J A Z Z - R E V I S I T E D

The Hot Five & High Fidelity


Two major advances in the history of American music occurred seventy-five years ago in 1925. The first advance was musical: Louis Armstrong's Hot Five recordings, and the second was technical: the introduction of electronic recording. The impact of both of these events is still felt today.

In the early 1920s, Armstrong had been called up to Chicago from New Orleans by his mentor, "Papa" Joe "King" Oliver. Louis soon became well known in jazz circles and was sought after for club dates, recordings with blues singers, and a variety of live and recorded gigs. His next major move was to join Fletcher Henderson's group, the best big band of the day and the most influential. He sharpened up his music reading skills with Henderson and by teaching that band and its leader how to swing he influenced the whole future of big band music.

Louis was with the Henderson band in 1924 and 1925. In late 1925 his wife, Lil Hardin Armstrong, convinced him to make some recordings on his own and thus, the Hot Five was born. Louis played cornet; Kid Ory, trombone; Johnny Dodds, clarinet; the rhythm section was Lil Hardin on piano and Johnny St. Cyr on banjo. The group made three sides in November, 1925 and then seven more three months later. Out of these sessions came "Cornet Chop Suey," "Heebie Jeebies," "Muskrat Ramble," and other Armstrong classics.

Louis continued these small group sessions until the end of the decade, producing such gems as "West End Blues," "Struttin' With Some Barbecue," "Weather Bird" (a duet with Earl Hines), and many others. By 1930, due to both his trumpet and his vocals, he had become a popular star and began recording songs of the day with big bands. Even on these sides, however, the power, the inventiveness, the exuberance, and most of all, the swing of Louis Armstrong shine through. One writer said that if Louis Armstrong had died in 1930, he still would have been recognized as the major figure in early jazz. In the '60s, "Cannonball" Adderley reported that he questioned a bunch of older musicians about how Armstrong seemed to have gotten most of the credit for early jazz. Was he really that good? They all agreed that there was no doubt about it; Louis stood head and shoulders above anyone else. (Many historians feel that Sidney Bechet and Earl Hines were the only ones who came close. Woody Allen would probably nominate Johnny Dodds also!)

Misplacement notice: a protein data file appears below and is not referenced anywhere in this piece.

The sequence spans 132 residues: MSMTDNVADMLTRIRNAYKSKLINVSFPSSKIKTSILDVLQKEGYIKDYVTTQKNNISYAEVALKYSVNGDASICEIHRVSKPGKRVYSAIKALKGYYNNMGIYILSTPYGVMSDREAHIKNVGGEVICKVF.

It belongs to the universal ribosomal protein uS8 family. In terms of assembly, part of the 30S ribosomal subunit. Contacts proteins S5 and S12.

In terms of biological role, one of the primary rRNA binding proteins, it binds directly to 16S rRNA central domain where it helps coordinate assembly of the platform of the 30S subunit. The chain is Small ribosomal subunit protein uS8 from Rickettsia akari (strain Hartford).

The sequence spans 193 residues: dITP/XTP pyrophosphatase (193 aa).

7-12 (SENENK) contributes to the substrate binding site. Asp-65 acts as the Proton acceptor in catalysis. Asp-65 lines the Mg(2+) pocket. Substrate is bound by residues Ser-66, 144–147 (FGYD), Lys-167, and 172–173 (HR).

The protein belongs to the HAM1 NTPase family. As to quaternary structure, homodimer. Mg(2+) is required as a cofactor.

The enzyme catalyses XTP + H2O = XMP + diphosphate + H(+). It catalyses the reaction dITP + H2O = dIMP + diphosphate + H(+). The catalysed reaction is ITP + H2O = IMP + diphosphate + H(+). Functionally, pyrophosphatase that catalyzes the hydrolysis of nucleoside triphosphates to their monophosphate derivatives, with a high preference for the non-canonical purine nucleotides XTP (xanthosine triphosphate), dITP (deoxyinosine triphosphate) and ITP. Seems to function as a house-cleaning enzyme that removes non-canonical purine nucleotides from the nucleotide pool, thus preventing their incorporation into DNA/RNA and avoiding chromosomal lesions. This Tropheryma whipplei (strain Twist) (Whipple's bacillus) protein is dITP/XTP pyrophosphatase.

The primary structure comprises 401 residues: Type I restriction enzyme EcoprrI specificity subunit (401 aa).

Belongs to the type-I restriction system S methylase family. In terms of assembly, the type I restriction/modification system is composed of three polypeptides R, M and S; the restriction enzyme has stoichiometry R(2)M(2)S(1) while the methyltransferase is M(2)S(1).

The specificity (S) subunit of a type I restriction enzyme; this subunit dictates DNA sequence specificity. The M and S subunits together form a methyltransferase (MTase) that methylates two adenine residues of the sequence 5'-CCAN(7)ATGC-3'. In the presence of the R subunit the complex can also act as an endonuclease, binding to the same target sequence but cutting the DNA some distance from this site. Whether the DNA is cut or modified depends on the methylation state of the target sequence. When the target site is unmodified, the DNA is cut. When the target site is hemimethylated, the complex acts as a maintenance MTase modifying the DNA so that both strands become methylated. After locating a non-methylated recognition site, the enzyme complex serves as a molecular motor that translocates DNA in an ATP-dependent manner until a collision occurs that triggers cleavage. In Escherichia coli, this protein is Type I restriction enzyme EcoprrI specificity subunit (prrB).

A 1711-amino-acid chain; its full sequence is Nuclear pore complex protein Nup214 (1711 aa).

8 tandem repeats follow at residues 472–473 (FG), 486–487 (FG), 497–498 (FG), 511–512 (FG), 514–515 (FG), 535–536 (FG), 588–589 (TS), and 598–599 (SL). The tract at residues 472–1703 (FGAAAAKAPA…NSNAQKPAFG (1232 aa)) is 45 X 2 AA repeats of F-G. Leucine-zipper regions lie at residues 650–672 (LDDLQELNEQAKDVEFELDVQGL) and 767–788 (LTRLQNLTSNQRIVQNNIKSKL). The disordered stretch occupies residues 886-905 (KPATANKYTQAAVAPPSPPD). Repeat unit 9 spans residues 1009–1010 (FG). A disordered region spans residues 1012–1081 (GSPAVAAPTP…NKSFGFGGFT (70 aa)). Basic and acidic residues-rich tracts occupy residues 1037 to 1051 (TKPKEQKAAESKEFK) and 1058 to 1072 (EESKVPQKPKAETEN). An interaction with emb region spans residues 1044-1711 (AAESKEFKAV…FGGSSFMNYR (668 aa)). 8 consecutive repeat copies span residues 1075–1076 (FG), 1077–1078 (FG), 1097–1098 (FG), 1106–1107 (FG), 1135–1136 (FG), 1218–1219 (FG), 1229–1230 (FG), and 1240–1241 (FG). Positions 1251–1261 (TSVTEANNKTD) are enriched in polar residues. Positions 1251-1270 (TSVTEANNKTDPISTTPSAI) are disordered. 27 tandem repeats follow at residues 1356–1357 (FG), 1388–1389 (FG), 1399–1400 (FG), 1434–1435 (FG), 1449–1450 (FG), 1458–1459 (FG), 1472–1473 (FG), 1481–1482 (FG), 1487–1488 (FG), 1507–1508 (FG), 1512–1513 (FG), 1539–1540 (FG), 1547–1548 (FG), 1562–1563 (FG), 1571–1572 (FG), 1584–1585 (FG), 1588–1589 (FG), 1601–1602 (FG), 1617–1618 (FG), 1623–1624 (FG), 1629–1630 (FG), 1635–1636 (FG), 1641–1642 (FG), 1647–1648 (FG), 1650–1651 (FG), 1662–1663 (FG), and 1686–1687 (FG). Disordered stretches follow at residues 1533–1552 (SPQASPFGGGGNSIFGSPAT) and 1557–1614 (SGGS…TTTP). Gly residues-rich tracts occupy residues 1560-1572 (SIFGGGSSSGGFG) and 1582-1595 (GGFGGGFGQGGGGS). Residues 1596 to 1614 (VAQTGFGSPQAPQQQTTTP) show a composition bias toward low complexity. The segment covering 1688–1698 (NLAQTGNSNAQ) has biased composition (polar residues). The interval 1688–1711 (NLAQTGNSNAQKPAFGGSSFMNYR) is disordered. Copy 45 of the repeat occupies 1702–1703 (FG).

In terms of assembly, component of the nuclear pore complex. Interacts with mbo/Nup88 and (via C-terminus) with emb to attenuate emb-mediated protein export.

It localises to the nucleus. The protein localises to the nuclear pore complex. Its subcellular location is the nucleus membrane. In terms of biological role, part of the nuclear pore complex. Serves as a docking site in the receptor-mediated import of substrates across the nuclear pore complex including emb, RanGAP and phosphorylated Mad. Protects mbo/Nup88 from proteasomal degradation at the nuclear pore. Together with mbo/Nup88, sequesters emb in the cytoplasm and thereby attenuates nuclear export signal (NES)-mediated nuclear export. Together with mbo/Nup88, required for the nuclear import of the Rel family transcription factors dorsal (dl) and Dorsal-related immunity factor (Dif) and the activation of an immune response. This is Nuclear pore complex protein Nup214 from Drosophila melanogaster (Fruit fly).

Now to the technical advances. Before 1925, recordings were made by the so-called "acoustic" method. The performers played or sang into large horns and the vibrations were transmitted to a stylus which cut on to a master disc. The first jazz recordings by the Original Dixieland Jass Band in 1917, King Oliver in 1923, Bix Beiderbecke in 1924, for example, were all acoustically recorded and, even though there have been clever attempts to augment these sides for CD re-issue, the original sounds were just not picked up. It's particularly sad about King Oliver since his health declined after 1925 so we've never heard clearly the sounds of a man reputed to be the best of the early players and Louis Armstrong's main inspiration.

Louis' recordings are another matter. The Hot Five sessions were all recorded electronically by OKeh Records which, along with Victor, produced some of the finest products of the day. But the fact is that the phonographs of the '20s were not good enough to reproduce the high quality of many of these early sides. It wasn't until the LP and CD eras that we could hear the full range of frequencies on these records. It should be noted, however, that the full range is there even on the early 78s and with a really high quality system the original disks sound great even today. (The adoption of the electronic recording process in 1925 was unmatched in technical achievement until the invention of the LP record in the late 1940s.)

According to contemporary accounts the composer Franz Liszt was a virtuoso pianist; we'll never know because he died before recording was invented. But we don't have to rely on historians to tell us how great Art Tatum or Oscar Peterson or Bill Evans are; we know from their records. As for Armstrong, his artistry still impresses musicians today. At this year's Ann Arbor Summer Festival one of the featured acts will be the fine young trumpeter Nicholas Payton presenting, " A Louis Armstrong Celebration."

Someone said that you can sum up the history of jazz in four words — "Louis Armstrong, Charlie Parker." So let's sum up the history of jazz in 1925 by saying, "Louis Armstrong, Electronic Recording" — together they changed music forever.


Southeastern Michigan
Jazz Association


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